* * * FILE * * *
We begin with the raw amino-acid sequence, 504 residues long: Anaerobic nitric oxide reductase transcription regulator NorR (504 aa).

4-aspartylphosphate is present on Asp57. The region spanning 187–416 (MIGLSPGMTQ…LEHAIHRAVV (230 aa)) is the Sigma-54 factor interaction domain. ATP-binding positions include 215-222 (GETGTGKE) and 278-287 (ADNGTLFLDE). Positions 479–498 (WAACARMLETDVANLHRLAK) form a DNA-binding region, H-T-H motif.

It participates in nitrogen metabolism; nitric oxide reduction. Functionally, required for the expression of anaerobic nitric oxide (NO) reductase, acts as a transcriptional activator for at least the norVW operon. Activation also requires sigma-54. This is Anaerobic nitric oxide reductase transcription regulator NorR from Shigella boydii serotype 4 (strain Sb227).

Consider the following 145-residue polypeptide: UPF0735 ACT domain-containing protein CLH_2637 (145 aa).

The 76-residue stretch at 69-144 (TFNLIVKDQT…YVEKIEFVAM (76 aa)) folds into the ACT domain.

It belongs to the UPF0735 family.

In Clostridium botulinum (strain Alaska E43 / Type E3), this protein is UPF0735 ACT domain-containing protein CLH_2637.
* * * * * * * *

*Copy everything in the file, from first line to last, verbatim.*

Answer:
We begin with the raw amino-acid sequence, 504 residues long: Anaerobic nitric oxide reductase transcription regulator NorR (504 aa).

4-aspartylphosphate is present on Asp57. The region spanning 187–416 (MIGLSPGMTQ…LEHAIHRAVV (230 aa)) is the Sigma-54 factor interaction domain. ATP-binding positions include 215-222 (GETGTGKE) and 278-287 (ADNGTLFLDE). Positions 479–498 (WAACARMLETDVANLHRLAK) form a DNA-binding region, H-T-H motif.

It participates in nitrogen metabolism; nitric oxide reduction. Functionally, required for the expression of anaerobic nitric oxide (NO) reductase, acts as a transcriptional activator for at least the norVW operon. Activation also requires sigma-54. This is Anaerobic nitric oxide reductase transcription regulator NorR from Shigella boydii serotype 4 (strain Sb227).

Consider the following 145-residue polypeptide: UPF0735 ACT domain-containing protein CLH_2637 (145 aa).

The 76-residue stretch at 69-144 (TFNLIVKDQT…YVEKIEFVAM (76 aa)) folds into the ACT domain.

It belongs to the UPF0735 family.

In Clostridium botulinum (strain Alaska E43 / Type E3), this protein is UPF0735 ACT domain-containing protein CLH_2637.